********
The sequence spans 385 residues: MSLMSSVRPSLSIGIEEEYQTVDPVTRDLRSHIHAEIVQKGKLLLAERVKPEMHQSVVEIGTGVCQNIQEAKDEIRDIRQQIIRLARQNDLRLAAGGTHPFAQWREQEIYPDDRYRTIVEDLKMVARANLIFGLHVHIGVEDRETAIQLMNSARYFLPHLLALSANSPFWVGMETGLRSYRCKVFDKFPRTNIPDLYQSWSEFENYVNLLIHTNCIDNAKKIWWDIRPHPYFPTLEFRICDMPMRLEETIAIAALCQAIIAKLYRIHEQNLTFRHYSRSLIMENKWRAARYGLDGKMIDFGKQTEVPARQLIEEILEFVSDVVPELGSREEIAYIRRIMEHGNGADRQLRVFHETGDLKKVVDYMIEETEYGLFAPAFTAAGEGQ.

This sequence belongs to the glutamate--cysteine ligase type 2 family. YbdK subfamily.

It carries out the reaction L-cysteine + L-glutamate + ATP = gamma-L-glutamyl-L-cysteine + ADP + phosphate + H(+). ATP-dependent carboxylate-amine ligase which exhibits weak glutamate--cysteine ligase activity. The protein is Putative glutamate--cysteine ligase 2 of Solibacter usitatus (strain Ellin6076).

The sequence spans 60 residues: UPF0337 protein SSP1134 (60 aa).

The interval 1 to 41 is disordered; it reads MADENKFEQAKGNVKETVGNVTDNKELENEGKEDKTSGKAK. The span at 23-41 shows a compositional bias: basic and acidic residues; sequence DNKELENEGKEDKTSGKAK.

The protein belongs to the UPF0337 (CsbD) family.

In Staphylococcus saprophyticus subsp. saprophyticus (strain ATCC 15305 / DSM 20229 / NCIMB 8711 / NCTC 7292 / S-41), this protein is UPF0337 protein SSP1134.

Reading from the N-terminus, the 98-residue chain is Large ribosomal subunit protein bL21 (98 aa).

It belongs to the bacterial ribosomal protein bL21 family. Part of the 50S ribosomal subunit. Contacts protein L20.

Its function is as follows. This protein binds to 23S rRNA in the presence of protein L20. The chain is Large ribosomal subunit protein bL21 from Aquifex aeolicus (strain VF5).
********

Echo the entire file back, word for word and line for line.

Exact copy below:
The sequence spans 385 residues: MSLMSSVRPSLSIGIEEEYQTVDPVTRDLRSHIHAEIVQKGKLLLAERVKPEMHQSVVEIGTGVCQNIQEAKDEIRDIRQQIIRLARQNDLRLAAGGTHPFAQWREQEIYPDDRYRTIVEDLKMVARANLIFGLHVHIGVEDRETAIQLMNSARYFLPHLLALSANSPFWVGMETGLRSYRCKVFDKFPRTNIPDLYQSWSEFENYVNLLIHTNCIDNAKKIWWDIRPHPYFPTLEFRICDMPMRLEETIAIAALCQAIIAKLYRIHEQNLTFRHYSRSLIMENKWRAARYGLDGKMIDFGKQTEVPARQLIEEILEFVSDVVPELGSREEIAYIRRIMEHGNGADRQLRVFHETGDLKKVVDYMIEETEYGLFAPAFTAAGEGQ.

This sequence belongs to the glutamate--cysteine ligase type 2 family. YbdK subfamily.

It carries out the reaction L-cysteine + L-glutamate + ATP = gamma-L-glutamyl-L-cysteine + ADP + phosphate + H(+). ATP-dependent carboxylate-amine ligase which exhibits weak glutamate--cysteine ligase activity. The protein is Putative glutamate--cysteine ligase 2 of Solibacter usitatus (strain Ellin6076).

The sequence spans 60 residues: UPF0337 protein SSP1134 (60 aa).

The interval 1 to 41 is disordered; it reads MADENKFEQAKGNVKETVGNVTDNKELENEGKEDKTSGKAK. The span at 23-41 shows a compositional bias: basic and acidic residues; sequence DNKELENEGKEDKTSGKAK.

The protein belongs to the UPF0337 (CsbD) family.

In Staphylococcus saprophyticus subsp. saprophyticus (strain ATCC 15305 / DSM 20229 / NCIMB 8711 / NCTC 7292 / S-41), this protein is UPF0337 protein SSP1134.

Reading from the N-terminus, the 98-residue chain is Large ribosomal subunit protein bL21 (98 aa).

It belongs to the bacterial ribosomal protein bL21 family. Part of the 50S ribosomal subunit. Contacts protein L20.

Its function is as follows. This protein binds to 23S rRNA in the presence of protein L20. The chain is Large ribosomal subunit protein bL21 from Aquifex aeolicus (strain VF5).